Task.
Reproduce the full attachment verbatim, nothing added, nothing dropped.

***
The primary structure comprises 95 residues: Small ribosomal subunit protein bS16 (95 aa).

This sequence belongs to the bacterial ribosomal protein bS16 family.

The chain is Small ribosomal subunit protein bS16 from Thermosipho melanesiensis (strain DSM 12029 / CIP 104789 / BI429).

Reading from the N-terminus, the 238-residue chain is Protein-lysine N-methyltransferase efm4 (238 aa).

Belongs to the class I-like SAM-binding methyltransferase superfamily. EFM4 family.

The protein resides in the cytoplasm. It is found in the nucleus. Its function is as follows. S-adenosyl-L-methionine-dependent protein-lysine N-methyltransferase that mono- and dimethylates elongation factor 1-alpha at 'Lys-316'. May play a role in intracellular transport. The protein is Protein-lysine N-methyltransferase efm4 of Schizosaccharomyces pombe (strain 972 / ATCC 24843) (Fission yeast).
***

The primary structure comprises 95 residues: Small ribosomal subunit protein bS16 (95 aa).

This sequence belongs to the bacterial ribosomal protein bS16 family.

The chain is Small ribosomal subunit protein bS16 from Thermosipho melanesiensis (strain DSM 12029 / CIP 104789 / BI429).

Reading from the N-terminus, the 238-residue chain is Protein-lysine N-methyltransferase efm4 (238 aa).

Belongs to the class I-like SAM-binding methyltransferase superfamily. EFM4 family.

The protein resides in the cytoplasm. It is found in the nucleus. Its function is as follows. S-adenosyl-L-methionine-dependent protein-lysine N-methyltransferase that mono- and dimethylates elongation factor 1-alpha at 'Lys-316'. May play a role in intracellular transport. The protein is Protein-lysine N-methyltransferase efm4 of Schizosaccharomyces pombe (strain 972 / ATCC 24843) (Fission yeast).